The New Jersey Business & Industry Association has filed an amicus brief in the U.S. Court of Appeals for the Third Circuit in support of a recent lower court decision addressing the constitutionality of key aspects of Pennsylvania’s COVID-19 emergency orders.
In its filing, NJBIA argues that, while a state’s chief executive should have broad powers to act to protect public health during an emergency, those powers are not unlimited and must be subject to constitutional limitations.
NJBIA further contends that while deference is rightfully given to government to act in the early stages of a public health emergency, those government actions should be more closely scrutinized as temporary measures give way to longer-term mandates that significantly impact people’s lives.
“We are not challenging any specific actions taken by governors during the pandemic,” NJBIA President and CEO Michele Siekerka said. “But we do believe good governance requires a series of checks and balances with more than one individual engaged in the decision-making process during a protracted emergency.”
“As long-term restrictions with untold impacts on people’s livelihoods continue, it is imperative that there is a transparent process, supported by established scientific facts, behind critical decisions. That is what we are seeking with this action.”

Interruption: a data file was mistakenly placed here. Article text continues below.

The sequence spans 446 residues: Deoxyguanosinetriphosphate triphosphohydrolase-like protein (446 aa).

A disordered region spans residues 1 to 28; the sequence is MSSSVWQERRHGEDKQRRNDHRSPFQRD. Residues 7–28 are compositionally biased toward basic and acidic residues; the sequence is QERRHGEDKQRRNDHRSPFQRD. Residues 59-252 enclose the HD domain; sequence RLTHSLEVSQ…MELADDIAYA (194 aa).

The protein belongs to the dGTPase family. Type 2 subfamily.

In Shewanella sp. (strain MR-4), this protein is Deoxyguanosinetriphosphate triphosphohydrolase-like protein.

In September, the U.S. District Court for the Western District of Pennsylvania ruled that certain conditions of the Pennsylvania Governor’s COVID-19 Emergency Orders are unconstitutional, including aspects of the orders that mandated the closure of certain businesses. That decision is currently being appealed by the state.
The district court’s decision, along with similar challenges levied to business shutdown orders nationwide, implicates a 115-year-old Supreme Court decision (Jacobson v. Massachusetts) that some state governments have argued grants nearly unbridled discretion to a state’s executive in responding to a public health emergency.
NJBIA argues that the Third Circuit should “not adopt the one-size-fits-all test” premised on that decision following “a century of nuances developed by the United States Supreme Court and the Third Circuit in order to ensure that the rights enshrined are adequately protected.”
“Equally problematic, the unduly deferential Jacobson test essentially grants state governments unfettered discretion to interfere with the daily lives of every citizen,” the brief reads.
“While that concern is not particularly acute at the outset of a public health crisis,” the NJBIA submits, “the authority to impose draconian restrictions and make arbitrary classifications in contravention of individual liberties must wane as putative emergency stretches into months and as concrete science emerges.”
NJBIA’s amicus brief, filed by David R. Kott, Samuel A. James and Ryan Savercool of McCarter & English LLP, can be found here.